Time to bid farewell to great stars of winter
The winter constellations, overall the brightest of the year, are about to go on a summer vacation from our evening skies and won't be returning until late autumn. That's because the night time side of Earth is facing a different direction in space as our world endlessly orbits the sun.
In early May, Orion the Hunter and all of his gang of bright stars and constellations along with the planet Jupiter start out very low in the evening in the western sky.
By the end of the month, all of the great stars of winter have sunk below the horizon by the time it finally gets dark enough to stargaze, and by the end of May, that's about 10 p.m. Stargazing is now officially a late-night affair.
By far the best celestial gem in the evening sky this month is the planet Saturn, starting out in the low southeastern sky after evening twilight. It's one of the brightest starlike objects in the evening sky right now.
Look for the two brightest stars you can the low southeast. They'll be fairly close together. The shiner on the lower left is Saturn with a slight yellow tinge to it. The one of upper right is Spica, the brightest star in the large but faint constellation Virgo the Virgin.
Saturn is at its closest point to Earth for 2013. At just under 820 million miles away it's close enough for great viewing in May. Even through a small telescope you can see its huge ring system. I'll have more on Saturn next week in Starwatch.
Check out Saturn with a telescope. It's a must see.
The constellations of spring, at least compared to the winter shiners, aren't nearly as dazzling, but there's still much to see. Leading the charge of spring constellations is Leo the Lion in the high southwest.
Look for the backward question mark that outlines the chest and head of the great lion. The moderately bright star at the bottom of the question mark is Regulus, more than 77 light-years away, with one light-year equaling just under 6 trillion miles.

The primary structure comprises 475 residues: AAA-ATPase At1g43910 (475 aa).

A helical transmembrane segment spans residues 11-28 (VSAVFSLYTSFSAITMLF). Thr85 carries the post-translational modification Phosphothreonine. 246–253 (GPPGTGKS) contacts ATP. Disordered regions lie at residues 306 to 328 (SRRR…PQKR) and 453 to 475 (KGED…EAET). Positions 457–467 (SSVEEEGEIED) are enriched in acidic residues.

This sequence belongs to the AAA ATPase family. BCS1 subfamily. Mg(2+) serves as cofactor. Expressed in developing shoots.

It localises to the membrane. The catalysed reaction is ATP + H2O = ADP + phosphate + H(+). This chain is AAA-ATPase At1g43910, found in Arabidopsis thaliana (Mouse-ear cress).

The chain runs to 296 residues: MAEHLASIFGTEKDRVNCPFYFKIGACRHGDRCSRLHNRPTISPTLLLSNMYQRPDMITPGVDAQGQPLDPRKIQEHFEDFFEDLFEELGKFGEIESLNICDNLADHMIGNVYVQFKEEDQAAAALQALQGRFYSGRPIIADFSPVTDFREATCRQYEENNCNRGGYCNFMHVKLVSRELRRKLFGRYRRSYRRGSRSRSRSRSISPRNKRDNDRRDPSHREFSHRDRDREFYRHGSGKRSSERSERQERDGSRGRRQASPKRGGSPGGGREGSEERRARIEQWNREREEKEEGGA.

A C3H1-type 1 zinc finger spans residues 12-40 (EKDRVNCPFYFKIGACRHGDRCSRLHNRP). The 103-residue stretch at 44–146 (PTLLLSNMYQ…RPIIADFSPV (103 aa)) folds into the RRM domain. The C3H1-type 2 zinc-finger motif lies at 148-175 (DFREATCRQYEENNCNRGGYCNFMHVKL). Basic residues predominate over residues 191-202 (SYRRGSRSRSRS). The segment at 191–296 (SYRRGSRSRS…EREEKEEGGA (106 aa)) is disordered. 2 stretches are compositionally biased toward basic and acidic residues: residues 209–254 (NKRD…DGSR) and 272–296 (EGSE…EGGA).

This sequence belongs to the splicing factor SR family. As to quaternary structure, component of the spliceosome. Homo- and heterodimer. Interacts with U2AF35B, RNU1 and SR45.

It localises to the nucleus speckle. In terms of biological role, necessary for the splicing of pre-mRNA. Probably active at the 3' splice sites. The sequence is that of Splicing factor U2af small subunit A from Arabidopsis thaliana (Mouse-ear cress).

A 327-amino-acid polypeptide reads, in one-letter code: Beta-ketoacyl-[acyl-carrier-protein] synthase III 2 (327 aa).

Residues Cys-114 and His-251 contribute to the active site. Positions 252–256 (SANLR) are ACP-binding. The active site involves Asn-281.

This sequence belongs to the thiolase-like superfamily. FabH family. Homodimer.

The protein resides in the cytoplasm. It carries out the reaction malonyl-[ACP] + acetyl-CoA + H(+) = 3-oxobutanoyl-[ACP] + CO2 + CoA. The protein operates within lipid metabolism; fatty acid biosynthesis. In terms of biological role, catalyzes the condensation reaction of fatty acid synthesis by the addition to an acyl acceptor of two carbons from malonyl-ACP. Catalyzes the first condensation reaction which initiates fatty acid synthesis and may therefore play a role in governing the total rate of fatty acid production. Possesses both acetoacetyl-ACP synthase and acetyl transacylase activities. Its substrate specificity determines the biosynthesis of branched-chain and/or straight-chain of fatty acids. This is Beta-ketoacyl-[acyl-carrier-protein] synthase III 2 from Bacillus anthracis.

If you face north and look overhead this month the Big Dipper will appear to be dumping out on top of you. The Big Dipper is always upside down in the evening this time of year. According to old American folklore, that's why we have so much rain in the spring.
Technically the Big Dipper is the rearend and tail of the constellation Ursa Major, the Big Bear, but it is the brightest part of the great beast. Since Ursa Major is nearly overhead right now, this is a great time to see the fainter stars that make up the rest of that constellation.
See my website, lynchandthestars.com, for details.
Elsewhere in the northern sky is the Little Dipper, lying on its handle, with the North Star, Polaris, at the end of the handle. Cassiopeia the Queen, the one that looks like the big W, is very low in the northwestern sky.
In the high eastern sky look for the brightest star you can see. That's Arcturus, the brightest star in the eastern sky and the brightest shiner in the constellation Bootes the Farmer.
Bootes actually looks like a giant nocturnal kite with Arcturus at the tail of the kite. According to Greek mythology, Bootes the Farmer is hunting down Ursa Major, the Big Bear. The pursuit will go on until midautumn.
Mike Lynch is an astronomer and professional broadcast meteorologist for WCCO Radio in Minneapolis and is author of "Stars, a Month by Month Tour of the Constellations." Check his website, www.lynchandthestars.com.
The Everett Astronomical Society: www.everettastro.org/.
Instructions for sky map
To use this map, cut it out and attach it to a stiff backing. Hold it over your head and line up the compass points on the map's horizon to the actual direction you're facing. East and West on this map are not backward. When you hold this map over your head, East and West will be in their proper positions. Attach a piece of red cloth or paper over the lens of a small flashlight so you don't lose your night vision when you look at this map in red light.
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